Which is to say: quite a bit. It works in low light or even total darkness via an infrared sensor, and distinguishes between up to six bodies in the room simultaneously (it recognizes your face and logs you in accordingly). While it doesn’t always work perfectly – your pets will almost certainly look at you with puzzlement as you shout “Xbox Bing gluten-free pizza” or some other nonsense – it’s generally much better than expected. The simple ability to say “Xbox mute” at any moment is itself a godsend.
While there’s no ability to broadcast your live gameplay sessions via Twitch.tv (as you can on PS4), recording and sharing screenshots and video clips is slick. Saying “Xbox record that” processes the last 30 seconds of your gameplay into a clip, and bringing that clip into Xbox One’s Upload Studio lets you expand it to five minutes. From there your can upload it to your (free) SkyDrive account and share it with friends via your social media network of choice (or, gratefully, email).
From the get-go, Microsoft has been making a big deal about Xbox One’s multimedia capabilities – so much so that their reveal of the console earlier this year emphasized said capabilities at the expense of ignoring the machine’s actual gaming prowess. But now that the console is out, it’s plain to see why: this is the most ambitious attempt to date to unify all of your movies and television.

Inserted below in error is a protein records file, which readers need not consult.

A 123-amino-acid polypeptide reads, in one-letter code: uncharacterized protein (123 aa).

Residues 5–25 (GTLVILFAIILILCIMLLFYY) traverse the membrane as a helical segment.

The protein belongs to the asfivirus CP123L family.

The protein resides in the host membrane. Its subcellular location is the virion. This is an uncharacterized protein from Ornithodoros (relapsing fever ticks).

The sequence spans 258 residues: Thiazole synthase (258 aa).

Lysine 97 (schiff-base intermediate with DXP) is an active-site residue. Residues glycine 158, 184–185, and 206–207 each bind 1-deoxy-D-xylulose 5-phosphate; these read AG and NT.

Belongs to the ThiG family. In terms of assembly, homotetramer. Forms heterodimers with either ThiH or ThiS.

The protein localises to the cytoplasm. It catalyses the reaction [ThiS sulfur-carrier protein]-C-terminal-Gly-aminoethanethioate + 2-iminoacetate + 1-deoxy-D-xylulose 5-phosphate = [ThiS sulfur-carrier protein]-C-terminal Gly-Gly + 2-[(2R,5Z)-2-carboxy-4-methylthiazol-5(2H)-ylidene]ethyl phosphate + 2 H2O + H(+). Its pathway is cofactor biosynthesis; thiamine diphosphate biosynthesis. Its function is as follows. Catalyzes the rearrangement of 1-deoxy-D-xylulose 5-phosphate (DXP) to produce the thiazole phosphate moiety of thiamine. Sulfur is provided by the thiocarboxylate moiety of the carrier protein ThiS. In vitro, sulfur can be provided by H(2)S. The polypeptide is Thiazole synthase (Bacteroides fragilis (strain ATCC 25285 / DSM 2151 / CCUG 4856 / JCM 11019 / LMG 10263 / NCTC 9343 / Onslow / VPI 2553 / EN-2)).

When you plug your cable box into the back of your Xbox One, you’re essentially upgrading its brain. Instead of relying on the dated, slow software developed by Comcast, Time Warner, Verizon and others, you’re getting a clean, thoughtfully designed interface for watching TV. You can search for shows and movies starring your favorite actors and create favorites with a single voice command or button press. Even better, signing into your other related apps – Netflix and Hulu Plus are available at launch, and HBO Go should be there soon – lets you include on-demand content in your searches. So if you tell your Xbox One to find you everything featuring William Shatner, it’ll search through both your live cable listings as well as your subscription services and bring up a list of all the content available.
Music is a bit less ambitious. Xbox Music, Microsoft’s Spotify-style streaming service, is your only option for playing tunes on your Xbox One as of launch day. (You’ll get a measly 15 free songs to start, and there’s no free ad-supported option.) Still, the ability to call up artists just by shouting their names is engaging. Hopefully Microsoft will allow apps from other streaming services, or even better, let you stream music directly from your home computer.
Also worth mentioning is Xbox One’s Skype app, which uses the Kinect camera to track your face as you dawdle around your living room. It’s surprisingly enjoyable (for the person one the other end of the line, at least, unless they’re also on an Xbox One), and the ability to view Skype on your television set is a nice upgrade from the traditional small screen.
Microsoft has taken its share of criticism regarding Xbox One, including many of its policies regarding used game sales and privacy concerns. Most of those decisions have been reversed, thankfully, and what we’re left with is a solid next-generation console that unifies your gaming, movie and television watching under one voice-controlled roof. Now, let’s see which platform gets the best games.